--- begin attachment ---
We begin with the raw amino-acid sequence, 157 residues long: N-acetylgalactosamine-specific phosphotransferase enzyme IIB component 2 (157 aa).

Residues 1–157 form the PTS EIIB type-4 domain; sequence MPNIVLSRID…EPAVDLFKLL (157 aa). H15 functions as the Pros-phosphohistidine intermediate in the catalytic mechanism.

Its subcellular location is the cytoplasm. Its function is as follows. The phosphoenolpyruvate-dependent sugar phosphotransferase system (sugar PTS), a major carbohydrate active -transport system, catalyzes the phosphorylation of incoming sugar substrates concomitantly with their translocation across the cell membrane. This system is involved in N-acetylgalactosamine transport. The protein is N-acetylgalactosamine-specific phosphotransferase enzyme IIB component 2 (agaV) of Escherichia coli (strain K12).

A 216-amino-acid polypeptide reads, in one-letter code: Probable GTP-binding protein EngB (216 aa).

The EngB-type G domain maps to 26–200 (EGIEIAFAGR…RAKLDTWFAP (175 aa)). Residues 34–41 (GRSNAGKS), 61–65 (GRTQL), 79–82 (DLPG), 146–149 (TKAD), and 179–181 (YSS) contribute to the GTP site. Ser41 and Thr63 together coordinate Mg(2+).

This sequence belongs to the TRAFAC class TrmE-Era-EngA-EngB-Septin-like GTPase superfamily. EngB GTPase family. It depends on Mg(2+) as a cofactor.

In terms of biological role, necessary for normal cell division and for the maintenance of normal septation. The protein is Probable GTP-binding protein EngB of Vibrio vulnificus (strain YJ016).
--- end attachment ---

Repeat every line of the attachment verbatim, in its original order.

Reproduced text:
We begin with the raw amino-acid sequence, 157 residues long: N-acetylgalactosamine-specific phosphotransferase enzyme IIB component 2 (157 aa).

Residues 1–157 form the PTS EIIB type-4 domain; sequence MPNIVLSRID…EPAVDLFKLL (157 aa). H15 functions as the Pros-phosphohistidine intermediate in the catalytic mechanism.

Its subcellular location is the cytoplasm. Its function is as follows. The phosphoenolpyruvate-dependent sugar phosphotransferase system (sugar PTS), a major carbohydrate active -transport system, catalyzes the phosphorylation of incoming sugar substrates concomitantly with their translocation across the cell membrane. This system is involved in N-acetylgalactosamine transport. The protein is N-acetylgalactosamine-specific phosphotransferase enzyme IIB component 2 (agaV) of Escherichia coli (strain K12).

A 216-amino-acid polypeptide reads, in one-letter code: Probable GTP-binding protein EngB (216 aa).

The EngB-type G domain maps to 26–200 (EGIEIAFAGR…RAKLDTWFAP (175 aa)). Residues 34–41 (GRSNAGKS), 61–65 (GRTQL), 79–82 (DLPG), 146–149 (TKAD), and 179–181 (YSS) contribute to the GTP site. Ser41 and Thr63 together coordinate Mg(2+).

This sequence belongs to the TRAFAC class TrmE-Era-EngA-EngB-Septin-like GTPase superfamily. EngB GTPase family. It depends on Mg(2+) as a cofactor.

In terms of biological role, necessary for normal cell division and for the maintenance of normal septation. The protein is Probable GTP-binding protein EngB of Vibrio vulnificus (strain YJ016).